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Preparing for a Normal-ish School Year

How to help kids transition back after unusual circumstances.

As summer winds down, the time has come to help your children prepare for the school year ahead. This year offers a chance to get back to normalcy with students in school full-time and opportunities for friends and play; however, there are still many questions and unknowns as the pandemic wanes. Here are tips on how to prepare.

Start with normal back-to-school planning.

As in past years, it is time to push bedtimes back to an earlier hour and institute wake-up calls. It is also time to trim back summer’s expanded gaming and social media use to make room for upcoming homework and after-school activities. Have fun with your shopping for supplies and clothes. This is also a perfect time to introduce new responsibilities and freedoms. For example: “Now that you are in ______ grade, you will have a new chore, but you’ll also have a later bedtime/increase in allowance/a smartphone.”

It is also important to discuss hopes and anxieties around a new school year. The usual questions include: What will my teacher be like? Will the work be hard? What if I can’t keep up? Will I be with my friends? Take some time to reinforce how all students will be in the same boat from last year’s academic losses, and how teachers might take this into consideration. Reassure younger ones that teachers often care about students across all areas of their lives. And while they might be in class with a friend, it is important to work on making new friends, too.

For older, high-achieving students, this will be a good time to discuss past academic and extracurricular pressure. Rather than diving into the deep end of the stress pool, perhaps they might want to reassess the activities in which they want to engage.

Discuss and plan for COVID-19 adjustments.

This part of your planning will be dependent on your local transmission rates and guidelines. For instance, some districts have said that they will end remote learning altogether while others are considering a hybrid model for COVID-related problems. You’ll also need to have a plan in place in case students in a classroom are sent home due to a positive test, or your entire school needs to return to remote learning due to a case resurgence.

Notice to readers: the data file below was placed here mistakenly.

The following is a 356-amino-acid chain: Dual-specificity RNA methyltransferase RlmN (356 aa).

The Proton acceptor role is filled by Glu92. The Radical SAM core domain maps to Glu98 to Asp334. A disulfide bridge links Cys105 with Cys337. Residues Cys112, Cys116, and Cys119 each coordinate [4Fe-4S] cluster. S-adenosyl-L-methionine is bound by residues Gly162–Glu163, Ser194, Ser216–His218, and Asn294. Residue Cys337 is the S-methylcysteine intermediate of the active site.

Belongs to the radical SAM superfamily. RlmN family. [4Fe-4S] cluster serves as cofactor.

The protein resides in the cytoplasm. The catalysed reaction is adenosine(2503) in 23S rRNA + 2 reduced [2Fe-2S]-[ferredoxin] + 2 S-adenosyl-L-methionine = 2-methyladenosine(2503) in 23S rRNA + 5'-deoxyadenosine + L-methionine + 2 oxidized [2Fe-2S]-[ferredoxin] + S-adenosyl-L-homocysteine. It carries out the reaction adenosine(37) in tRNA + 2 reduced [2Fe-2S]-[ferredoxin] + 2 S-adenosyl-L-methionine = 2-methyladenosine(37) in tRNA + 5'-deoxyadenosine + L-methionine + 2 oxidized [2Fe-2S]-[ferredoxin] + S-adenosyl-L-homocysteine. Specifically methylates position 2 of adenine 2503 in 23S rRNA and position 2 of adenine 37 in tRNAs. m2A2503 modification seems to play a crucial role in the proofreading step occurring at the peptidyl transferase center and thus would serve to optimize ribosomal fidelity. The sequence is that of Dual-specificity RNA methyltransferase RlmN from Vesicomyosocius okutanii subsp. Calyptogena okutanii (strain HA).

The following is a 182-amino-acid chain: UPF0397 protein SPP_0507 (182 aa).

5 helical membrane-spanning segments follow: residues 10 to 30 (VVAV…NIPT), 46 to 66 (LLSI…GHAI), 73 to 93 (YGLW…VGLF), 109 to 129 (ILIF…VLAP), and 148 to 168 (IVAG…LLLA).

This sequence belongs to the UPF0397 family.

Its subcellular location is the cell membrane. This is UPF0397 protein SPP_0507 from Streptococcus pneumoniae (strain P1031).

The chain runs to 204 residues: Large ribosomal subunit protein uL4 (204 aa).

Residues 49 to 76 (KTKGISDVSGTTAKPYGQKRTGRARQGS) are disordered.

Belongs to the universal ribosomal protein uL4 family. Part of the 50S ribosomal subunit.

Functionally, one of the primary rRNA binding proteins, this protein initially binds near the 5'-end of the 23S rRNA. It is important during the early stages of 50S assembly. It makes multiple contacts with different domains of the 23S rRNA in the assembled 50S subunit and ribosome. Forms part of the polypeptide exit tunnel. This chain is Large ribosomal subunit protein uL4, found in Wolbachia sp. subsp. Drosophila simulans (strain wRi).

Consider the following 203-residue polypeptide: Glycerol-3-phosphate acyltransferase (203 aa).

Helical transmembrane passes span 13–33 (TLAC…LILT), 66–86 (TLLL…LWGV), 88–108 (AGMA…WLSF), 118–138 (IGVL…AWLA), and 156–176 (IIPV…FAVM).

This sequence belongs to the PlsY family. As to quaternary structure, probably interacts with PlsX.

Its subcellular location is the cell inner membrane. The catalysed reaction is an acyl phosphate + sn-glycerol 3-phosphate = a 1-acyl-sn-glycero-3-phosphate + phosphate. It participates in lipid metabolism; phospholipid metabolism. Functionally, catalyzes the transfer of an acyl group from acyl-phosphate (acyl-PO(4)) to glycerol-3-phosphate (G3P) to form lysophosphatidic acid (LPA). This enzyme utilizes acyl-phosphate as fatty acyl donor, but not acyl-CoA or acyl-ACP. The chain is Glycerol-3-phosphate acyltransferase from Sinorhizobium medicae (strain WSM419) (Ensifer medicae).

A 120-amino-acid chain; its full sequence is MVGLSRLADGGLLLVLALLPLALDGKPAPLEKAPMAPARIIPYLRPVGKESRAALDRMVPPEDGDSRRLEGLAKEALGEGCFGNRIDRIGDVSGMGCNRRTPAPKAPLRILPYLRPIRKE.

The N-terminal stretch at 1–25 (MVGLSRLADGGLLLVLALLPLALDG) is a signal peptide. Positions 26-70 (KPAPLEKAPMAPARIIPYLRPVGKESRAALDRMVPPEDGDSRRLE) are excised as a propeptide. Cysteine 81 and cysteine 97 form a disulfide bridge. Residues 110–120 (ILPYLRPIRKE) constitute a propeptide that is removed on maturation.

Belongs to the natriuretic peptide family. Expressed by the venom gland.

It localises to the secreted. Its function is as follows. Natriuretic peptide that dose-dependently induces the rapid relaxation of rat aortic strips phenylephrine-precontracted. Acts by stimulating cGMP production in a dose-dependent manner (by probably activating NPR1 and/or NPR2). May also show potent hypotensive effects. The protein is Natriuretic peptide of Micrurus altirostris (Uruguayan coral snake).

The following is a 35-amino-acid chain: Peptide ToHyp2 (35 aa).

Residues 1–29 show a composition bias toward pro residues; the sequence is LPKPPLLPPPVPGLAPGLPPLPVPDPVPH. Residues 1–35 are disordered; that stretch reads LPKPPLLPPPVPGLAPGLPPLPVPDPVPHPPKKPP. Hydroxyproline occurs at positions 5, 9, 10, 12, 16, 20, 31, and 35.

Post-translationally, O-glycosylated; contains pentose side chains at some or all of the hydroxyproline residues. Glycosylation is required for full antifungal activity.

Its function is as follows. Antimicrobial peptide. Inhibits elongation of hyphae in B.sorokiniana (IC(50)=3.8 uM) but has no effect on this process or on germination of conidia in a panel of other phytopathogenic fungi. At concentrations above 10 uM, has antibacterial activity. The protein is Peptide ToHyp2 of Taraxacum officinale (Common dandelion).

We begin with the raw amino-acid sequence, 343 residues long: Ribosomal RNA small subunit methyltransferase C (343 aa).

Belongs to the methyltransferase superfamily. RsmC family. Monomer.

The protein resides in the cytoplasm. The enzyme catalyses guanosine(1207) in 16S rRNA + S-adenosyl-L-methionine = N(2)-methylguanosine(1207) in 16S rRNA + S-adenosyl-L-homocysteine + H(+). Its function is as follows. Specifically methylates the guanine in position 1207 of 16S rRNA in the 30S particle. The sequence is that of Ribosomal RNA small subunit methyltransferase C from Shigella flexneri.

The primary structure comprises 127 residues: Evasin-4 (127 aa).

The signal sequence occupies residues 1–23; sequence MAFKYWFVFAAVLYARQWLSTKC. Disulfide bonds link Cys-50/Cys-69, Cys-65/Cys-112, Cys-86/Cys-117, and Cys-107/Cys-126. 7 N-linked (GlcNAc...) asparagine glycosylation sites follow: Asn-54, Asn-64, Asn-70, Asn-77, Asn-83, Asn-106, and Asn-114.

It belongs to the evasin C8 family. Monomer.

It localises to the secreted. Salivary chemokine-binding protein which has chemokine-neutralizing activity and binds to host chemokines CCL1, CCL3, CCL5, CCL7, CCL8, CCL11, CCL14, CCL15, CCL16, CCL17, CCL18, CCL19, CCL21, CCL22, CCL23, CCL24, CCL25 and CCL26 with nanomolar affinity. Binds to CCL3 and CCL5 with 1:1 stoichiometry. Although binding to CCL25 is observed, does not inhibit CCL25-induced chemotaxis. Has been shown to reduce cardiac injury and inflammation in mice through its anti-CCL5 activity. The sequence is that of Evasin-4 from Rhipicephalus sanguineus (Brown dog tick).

While K-12 schools are questioning requirements regarding student vaccinations, you will have less ambiguity in your own planning if your student is vaccinated. Given a positive case in a classroom, this might afford you the option of keeping your child at school. Make sure you are informed on the procedures your school has in place.

Several changes to discuss with your child who attended some in-person school last year include the likelihood of no masks, return to normal class size (vs. smaller cohorts), less restrictive social distancing for seating and walking in line, and a return to activities that involve some physical touch. Younger students may need extra reassurance that these new freedoms are safe. You should also discuss that good hygiene standards are still important, such as frequently washing hands and covering sneezes or coughs.

Spend some time processing emotions and thoughts from last year and what hopes your children have for the upcoming one. Then, talk about your family’s contingency plans, should these hopes not come to fruition. While summer gave students and parents time to decompress and grieve the losses from the pandemic, going back to school can trigger anxiety and feelings over what was lost.

Address special needs before school starts.

If your child has special considerations, such as a 504 Plan or an Individualized Education Plan, inquire ahead of time about what services will be available. You will also want to give extra support to younger students, or children struggling with conditions such as autism spectrum disorder or social/separation anxiety. Help these students visualize how school drop-offs and pick-ups will take place, and how remote learning will be implemented should that be necessary. Go over how to ask a friend or teacher for help when feeling overwhelmed.

Celebrate your kids’ resilience. In the past year and a half, your kids had to make exceedingly difficult lifestyle adjustments and deal with numerous losses. Working at a school myself, I witnessed countless examples of children finding unique, creative ways to play and learn. Should the virus continue to dissipate, you might also want to consider a special end-of-summer ritual to put COVID-19 in the past and begin with a clean slate. As one fifth grade student recently said to me: “I want to take my masks and burn them in my dad’s grill.” Here’s to the new school year!

Craig A. Knippenberg serves as the mental health consultant for St. Anne’s Episcopal School. He has provided child and family counseling services for more than 35 years and is the author of Wired and Connected: Brain-Based Solutions To Ensure Your Child’s Social and Emotional Success.

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